I have bought restored cards (unknowingly) and sent cards away to be restored. I like the idea as long as everybody is up front about the situation. BMW ran an auction where there was full disclosure about the cards and they got a good price. I have always thought that removing items (creases, pen marks) from cards is less offensive than building up cards. Depending on the price, I would probably rather have a restored Mickey Mantle rookie than a card that did not present well at all. There should be a place in the hobby for restoration but there are too many people who do not disclose items and use deceptive "restoration" to their own advantage.

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  #8  
Old 04-15-2003, 10:00 AM
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Default Restored cards.....your thoughts

Posted By: Julie

I only have 2, and they are from 1975, so they don't need restoring, but it seems to me, many of them do need it--unless all you want to do is ogle the cover. When you read an ancient comic book, eventually it needs restoring--and I'm glad to say, comic books, routinely restored, have the restoration details attached to them, and, no matter how rare, cost LESS restored than in the original.

I wouldn't want a restored card--unless it was one of those original Darby chocolates that was nailed to a barn and had smoke damage. I could probably think of other exeptions...but Mastro'
s Peck and Snyder is not one of them!

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  #9  
Old 04-15-2003, 12:32 PM
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Default Restored cards.....your thoughts

Posted By: Hankron

For large display items, like movie posters and even advertising signs, the desire for restoration is understandable. If you have a well kept home, it's understandable that you would want that giant movie poster in your livingroom to not look like charred remains from a sunken pirate ship. Also, for many antique prints restoration is important to preserve the print. Left unchecked, the thin paper will often be destroyed by time.

Even with these types of prints and posters, a natural Mint poster will always be worth much more than a restored to Mint poster. So, in the movie poster and fine art hobbies, the collectors and dealears are conscious of and checking for alterations and restorations. Trimming to an original Salvador Dali print is considered to be bad just as a trimmed 1958 Topps Willie Mays is considered to be bad.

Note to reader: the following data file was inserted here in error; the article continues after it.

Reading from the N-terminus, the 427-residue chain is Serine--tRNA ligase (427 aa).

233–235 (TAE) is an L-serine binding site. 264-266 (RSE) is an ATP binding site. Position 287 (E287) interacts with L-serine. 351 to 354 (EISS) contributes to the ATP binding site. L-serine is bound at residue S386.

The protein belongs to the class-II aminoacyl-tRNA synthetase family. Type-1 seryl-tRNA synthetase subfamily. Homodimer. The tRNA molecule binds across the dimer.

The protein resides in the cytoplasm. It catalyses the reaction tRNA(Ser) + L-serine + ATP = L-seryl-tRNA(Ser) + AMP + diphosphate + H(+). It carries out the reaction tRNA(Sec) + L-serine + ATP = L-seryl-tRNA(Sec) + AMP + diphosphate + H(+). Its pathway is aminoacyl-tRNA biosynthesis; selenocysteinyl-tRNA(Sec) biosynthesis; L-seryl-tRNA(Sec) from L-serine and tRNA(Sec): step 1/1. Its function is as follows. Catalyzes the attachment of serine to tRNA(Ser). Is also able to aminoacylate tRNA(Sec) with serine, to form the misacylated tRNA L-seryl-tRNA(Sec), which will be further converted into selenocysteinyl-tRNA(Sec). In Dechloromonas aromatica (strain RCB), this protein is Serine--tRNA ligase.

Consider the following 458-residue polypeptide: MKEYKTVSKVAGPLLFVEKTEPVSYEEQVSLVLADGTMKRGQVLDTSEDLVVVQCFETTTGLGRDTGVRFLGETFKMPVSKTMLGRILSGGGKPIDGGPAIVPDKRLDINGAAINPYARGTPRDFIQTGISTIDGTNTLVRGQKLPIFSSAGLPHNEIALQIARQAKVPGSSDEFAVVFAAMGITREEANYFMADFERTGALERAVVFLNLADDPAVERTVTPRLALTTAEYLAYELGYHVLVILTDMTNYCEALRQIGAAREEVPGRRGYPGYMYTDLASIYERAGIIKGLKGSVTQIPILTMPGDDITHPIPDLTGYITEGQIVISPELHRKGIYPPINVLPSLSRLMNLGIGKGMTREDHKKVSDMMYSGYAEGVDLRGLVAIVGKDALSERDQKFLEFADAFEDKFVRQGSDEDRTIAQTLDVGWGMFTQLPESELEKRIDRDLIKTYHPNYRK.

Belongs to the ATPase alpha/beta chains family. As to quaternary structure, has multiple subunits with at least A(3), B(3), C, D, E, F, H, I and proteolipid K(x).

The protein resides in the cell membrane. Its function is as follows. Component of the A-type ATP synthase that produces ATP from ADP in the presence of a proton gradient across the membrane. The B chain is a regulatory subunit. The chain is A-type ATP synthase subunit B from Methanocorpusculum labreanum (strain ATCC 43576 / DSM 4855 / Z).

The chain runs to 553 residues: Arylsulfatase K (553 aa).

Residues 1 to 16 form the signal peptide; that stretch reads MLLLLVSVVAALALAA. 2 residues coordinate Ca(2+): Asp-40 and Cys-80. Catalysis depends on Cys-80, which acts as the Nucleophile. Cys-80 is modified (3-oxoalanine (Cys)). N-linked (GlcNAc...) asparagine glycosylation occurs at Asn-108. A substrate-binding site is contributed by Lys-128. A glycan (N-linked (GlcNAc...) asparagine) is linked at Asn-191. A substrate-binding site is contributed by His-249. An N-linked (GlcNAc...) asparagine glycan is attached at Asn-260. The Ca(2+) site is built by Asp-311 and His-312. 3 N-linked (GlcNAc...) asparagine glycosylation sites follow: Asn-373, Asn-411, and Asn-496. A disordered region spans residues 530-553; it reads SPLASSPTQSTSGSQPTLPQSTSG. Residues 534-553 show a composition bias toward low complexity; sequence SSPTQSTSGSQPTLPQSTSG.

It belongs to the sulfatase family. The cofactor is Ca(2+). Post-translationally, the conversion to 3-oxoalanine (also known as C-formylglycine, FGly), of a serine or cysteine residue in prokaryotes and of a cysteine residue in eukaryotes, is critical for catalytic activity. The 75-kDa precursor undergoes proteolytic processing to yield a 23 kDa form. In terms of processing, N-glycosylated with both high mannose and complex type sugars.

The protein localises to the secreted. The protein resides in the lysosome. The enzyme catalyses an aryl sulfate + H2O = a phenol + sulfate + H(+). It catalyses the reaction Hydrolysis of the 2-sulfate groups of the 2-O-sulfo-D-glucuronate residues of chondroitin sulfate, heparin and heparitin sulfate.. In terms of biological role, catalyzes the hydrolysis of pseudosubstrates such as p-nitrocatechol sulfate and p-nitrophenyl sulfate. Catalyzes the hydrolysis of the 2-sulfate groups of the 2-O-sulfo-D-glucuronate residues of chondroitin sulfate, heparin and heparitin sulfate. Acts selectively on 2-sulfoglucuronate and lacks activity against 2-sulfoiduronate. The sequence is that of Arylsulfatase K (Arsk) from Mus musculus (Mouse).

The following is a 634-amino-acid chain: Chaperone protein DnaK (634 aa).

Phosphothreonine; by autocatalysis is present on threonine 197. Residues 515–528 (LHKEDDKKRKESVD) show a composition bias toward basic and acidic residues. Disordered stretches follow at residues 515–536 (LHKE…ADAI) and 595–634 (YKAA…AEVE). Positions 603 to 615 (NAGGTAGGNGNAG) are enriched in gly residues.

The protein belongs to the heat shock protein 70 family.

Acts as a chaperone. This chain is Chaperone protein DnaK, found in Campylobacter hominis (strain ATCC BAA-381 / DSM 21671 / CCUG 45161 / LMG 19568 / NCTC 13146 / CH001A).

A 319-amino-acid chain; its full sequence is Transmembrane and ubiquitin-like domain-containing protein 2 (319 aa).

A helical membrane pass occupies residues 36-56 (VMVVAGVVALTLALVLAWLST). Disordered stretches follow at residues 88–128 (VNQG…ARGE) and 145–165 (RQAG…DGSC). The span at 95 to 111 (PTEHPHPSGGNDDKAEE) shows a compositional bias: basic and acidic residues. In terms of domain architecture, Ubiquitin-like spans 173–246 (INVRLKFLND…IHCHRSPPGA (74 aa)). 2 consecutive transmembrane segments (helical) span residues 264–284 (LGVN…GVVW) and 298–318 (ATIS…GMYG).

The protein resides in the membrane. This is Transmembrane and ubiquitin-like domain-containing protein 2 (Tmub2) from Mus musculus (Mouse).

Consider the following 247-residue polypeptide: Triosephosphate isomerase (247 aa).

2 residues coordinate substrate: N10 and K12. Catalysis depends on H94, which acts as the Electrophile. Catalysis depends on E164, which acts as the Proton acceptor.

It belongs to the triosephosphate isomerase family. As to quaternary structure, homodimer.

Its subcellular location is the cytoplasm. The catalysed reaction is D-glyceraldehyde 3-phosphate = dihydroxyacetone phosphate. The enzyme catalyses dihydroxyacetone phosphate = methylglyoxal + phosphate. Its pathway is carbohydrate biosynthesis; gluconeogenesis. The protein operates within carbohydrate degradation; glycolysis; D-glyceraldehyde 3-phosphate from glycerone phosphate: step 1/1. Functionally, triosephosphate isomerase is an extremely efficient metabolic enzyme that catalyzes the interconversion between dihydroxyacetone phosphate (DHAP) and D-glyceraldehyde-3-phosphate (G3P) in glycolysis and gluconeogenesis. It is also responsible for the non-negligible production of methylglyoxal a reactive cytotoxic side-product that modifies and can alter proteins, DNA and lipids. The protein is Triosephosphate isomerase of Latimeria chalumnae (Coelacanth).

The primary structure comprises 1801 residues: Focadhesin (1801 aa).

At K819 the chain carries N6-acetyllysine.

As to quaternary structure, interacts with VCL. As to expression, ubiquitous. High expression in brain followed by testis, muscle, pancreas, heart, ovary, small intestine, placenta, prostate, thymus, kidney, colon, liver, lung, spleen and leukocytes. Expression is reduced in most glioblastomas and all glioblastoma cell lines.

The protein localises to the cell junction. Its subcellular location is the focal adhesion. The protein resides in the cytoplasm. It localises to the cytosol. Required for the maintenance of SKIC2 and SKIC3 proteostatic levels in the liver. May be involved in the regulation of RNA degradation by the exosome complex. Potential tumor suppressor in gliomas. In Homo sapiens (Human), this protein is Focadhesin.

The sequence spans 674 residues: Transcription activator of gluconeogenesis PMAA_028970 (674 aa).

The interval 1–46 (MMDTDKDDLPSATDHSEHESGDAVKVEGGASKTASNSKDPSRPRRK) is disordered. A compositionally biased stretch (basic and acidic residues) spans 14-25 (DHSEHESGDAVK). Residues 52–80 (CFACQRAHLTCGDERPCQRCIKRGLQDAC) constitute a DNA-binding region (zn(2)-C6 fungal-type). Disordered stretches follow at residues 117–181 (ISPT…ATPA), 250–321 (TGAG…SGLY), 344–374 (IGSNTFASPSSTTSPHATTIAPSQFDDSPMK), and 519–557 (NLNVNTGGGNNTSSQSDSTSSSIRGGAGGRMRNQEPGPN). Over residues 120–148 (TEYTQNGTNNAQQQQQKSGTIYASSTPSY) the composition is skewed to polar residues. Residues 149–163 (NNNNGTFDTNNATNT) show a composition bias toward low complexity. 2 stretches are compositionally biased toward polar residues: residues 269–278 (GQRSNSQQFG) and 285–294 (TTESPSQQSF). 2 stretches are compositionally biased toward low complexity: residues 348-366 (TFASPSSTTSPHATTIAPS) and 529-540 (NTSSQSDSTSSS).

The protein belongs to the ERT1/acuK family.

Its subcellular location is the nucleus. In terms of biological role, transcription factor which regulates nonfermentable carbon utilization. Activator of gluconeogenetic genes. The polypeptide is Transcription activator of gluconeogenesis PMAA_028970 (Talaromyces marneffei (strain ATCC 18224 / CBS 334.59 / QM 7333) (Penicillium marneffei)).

As already noted, baseball card collectors are unually adverse to restoration. And there's nothing wrong with that, in my opinion. Firstly, unlike movie posters, trading cards are not display pieces, and are kept often literally in boxes in closets. The average Babe Ruth Goudey is taken out and looked at once in a while, not displayed behind the dinning room table for everyone to view while eating. As they're usually printed on heavy cardstock, preservation is not a big deal. Since they are so small and condition sensitive, any alteration, even small, is considered to be a momentous situtation, as opposed to a 4 foot by 5 foot poster. In the hobby, 99.99 percent of restorations are a part of fraud: trimming, bleaching, 'Magee' to Magie', etc in order to cheat someone out of money. So it is understandable that the whole idea of altering a card's appearance leaves a bad taste.

Whether or not one considers restoration desirable or undesirable, the one rule that flows through all areas of colletiong-- toy trains to Rembrant paintings, antique furnature to stamps-- is that restoration has to be be specifically reported to the potential buyer, and that not reporting it is unethical and possibly fraud.

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Old 04-15-2003, 12:37 PM
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Default Restored cards.....your thoughts

Posted By: petecld

I don't have any problem with restoration as long as it is disclosed when the piece is sold.

Two conservation firms I have talked with both said that trimming a piece just to make it look better is not considered restoration and I agree. Trimming deserves the bad rap it has but I have no problem buying a trimmed card as long as the trimming is disclosed when the card is sold.

I also don't understand why restoring a Baseball card is such a huge controversy. When you consider the historical objects that have been restored including the Sistine Chapel, the Statue of Liberty, the Mona Lisa (did you know it's also trimmed), etc. . . .what IS the big deal with restoring a Baseball card?

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  #11  
Old 04-15-2003, 12:57 PM
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Default Restored cards.....your thoughts

Posted By: runscott